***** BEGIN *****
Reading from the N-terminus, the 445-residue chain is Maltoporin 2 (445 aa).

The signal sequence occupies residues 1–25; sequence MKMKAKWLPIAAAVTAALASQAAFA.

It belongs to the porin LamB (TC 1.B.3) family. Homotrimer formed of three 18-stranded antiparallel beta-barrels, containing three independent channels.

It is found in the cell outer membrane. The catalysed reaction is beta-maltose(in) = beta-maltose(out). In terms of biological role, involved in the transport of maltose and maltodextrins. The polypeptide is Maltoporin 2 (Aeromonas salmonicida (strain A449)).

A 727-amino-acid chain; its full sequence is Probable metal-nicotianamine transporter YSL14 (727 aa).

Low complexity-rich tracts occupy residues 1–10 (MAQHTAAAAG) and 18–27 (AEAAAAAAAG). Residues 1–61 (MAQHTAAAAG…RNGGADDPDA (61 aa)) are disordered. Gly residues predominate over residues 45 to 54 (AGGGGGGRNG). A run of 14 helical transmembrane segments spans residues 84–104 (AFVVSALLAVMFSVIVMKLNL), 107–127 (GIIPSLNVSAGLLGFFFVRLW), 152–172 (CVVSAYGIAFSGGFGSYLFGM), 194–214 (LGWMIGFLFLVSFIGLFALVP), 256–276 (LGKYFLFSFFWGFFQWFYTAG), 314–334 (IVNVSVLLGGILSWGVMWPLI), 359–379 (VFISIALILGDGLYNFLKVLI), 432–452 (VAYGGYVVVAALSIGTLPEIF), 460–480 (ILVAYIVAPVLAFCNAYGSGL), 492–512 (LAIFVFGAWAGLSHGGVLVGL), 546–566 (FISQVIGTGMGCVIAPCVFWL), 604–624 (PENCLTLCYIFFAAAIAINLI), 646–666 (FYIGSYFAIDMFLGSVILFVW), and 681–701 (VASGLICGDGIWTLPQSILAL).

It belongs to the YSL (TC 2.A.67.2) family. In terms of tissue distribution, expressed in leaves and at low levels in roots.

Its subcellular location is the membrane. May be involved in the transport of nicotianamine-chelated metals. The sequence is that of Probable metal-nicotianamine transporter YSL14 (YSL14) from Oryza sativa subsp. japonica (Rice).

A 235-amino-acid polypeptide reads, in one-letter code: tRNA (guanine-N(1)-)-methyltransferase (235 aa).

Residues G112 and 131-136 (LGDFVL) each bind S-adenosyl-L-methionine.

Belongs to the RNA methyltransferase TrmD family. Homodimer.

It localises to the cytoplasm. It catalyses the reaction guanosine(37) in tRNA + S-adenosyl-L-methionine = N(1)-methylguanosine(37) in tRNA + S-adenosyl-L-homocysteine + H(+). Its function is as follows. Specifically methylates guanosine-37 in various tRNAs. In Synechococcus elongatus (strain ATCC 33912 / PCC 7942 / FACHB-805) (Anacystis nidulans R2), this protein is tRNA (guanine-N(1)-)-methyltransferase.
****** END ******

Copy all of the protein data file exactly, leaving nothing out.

Reading from the N-terminus, the 445-residue chain is Maltoporin 2 (445 aa).

The signal sequence occupies residues 1–25; sequence MKMKAKWLPIAAAVTAALASQAAFA.

It belongs to the porin LamB (TC 1.B.3) family. Homotrimer formed of three 18-stranded antiparallel beta-barrels, containing three independent channels.

It is found in the cell outer membrane. The catalysed reaction is beta-maltose(in) = beta-maltose(out). In terms of biological role, involved in the transport of maltose and maltodextrins. The polypeptide is Maltoporin 2 (Aeromonas salmonicida (strain A449)).

A 727-amino-acid chain; its full sequence is Probable metal-nicotianamine transporter YSL14 (727 aa).

Low complexity-rich tracts occupy residues 1–10 (MAQHTAAAAG) and 18–27 (AEAAAAAAAG). Residues 1–61 (MAQHTAAAAG…RNGGADDPDA (61 aa)) are disordered. Gly residues predominate over residues 45 to 54 (AGGGGGGRNG). A run of 14 helical transmembrane segments spans residues 84–104 (AFVVSALLAVMFSVIVMKLNL), 107–127 (GIIPSLNVSAGLLGFFFVRLW), 152–172 (CVVSAYGIAFSGGFGSYLFGM), 194–214 (LGWMIGFLFLVSFIGLFALVP), 256–276 (LGKYFLFSFFWGFFQWFYTAG), 314–334 (IVNVSVLLGGILSWGVMWPLI), 359–379 (VFISIALILGDGLYNFLKVLI), 432–452 (VAYGGYVVVAALSIGTLPEIF), 460–480 (ILVAYIVAPVLAFCNAYGSGL), 492–512 (LAIFVFGAWAGLSHGGVLVGL), 546–566 (FISQVIGTGMGCVIAPCVFWL), 604–624 (PENCLTLCYIFFAAAIAINLI), 646–666 (FYIGSYFAIDMFLGSVILFVW), and 681–701 (VASGLICGDGIWTLPQSILAL).

It belongs to the YSL (TC 2.A.67.2) family. In terms of tissue distribution, expressed in leaves and at low levels in roots.

Its subcellular location is the membrane. May be involved in the transport of nicotianamine-chelated metals. The sequence is that of Probable metal-nicotianamine transporter YSL14 (YSL14) from Oryza sativa subsp. japonica (Rice).

A 235-amino-acid polypeptide reads, in one-letter code: tRNA (guanine-N(1)-)-methyltransferase (235 aa).

Residues G112 and 131-136 (LGDFVL) each bind S-adenosyl-L-methionine.

Belongs to the RNA methyltransferase TrmD family. Homodimer.

It localises to the cytoplasm. It catalyses the reaction guanosine(37) in tRNA + S-adenosyl-L-methionine = N(1)-methylguanosine(37) in tRNA + S-adenosyl-L-homocysteine + H(+). Its function is as follows. Specifically methylates guanosine-37 in various tRNAs. In Synechococcus elongatus (strain ATCC 33912 / PCC 7942 / FACHB-805) (Anacystis nidulans R2), this protein is tRNA (guanine-N(1)-)-methyltransferase.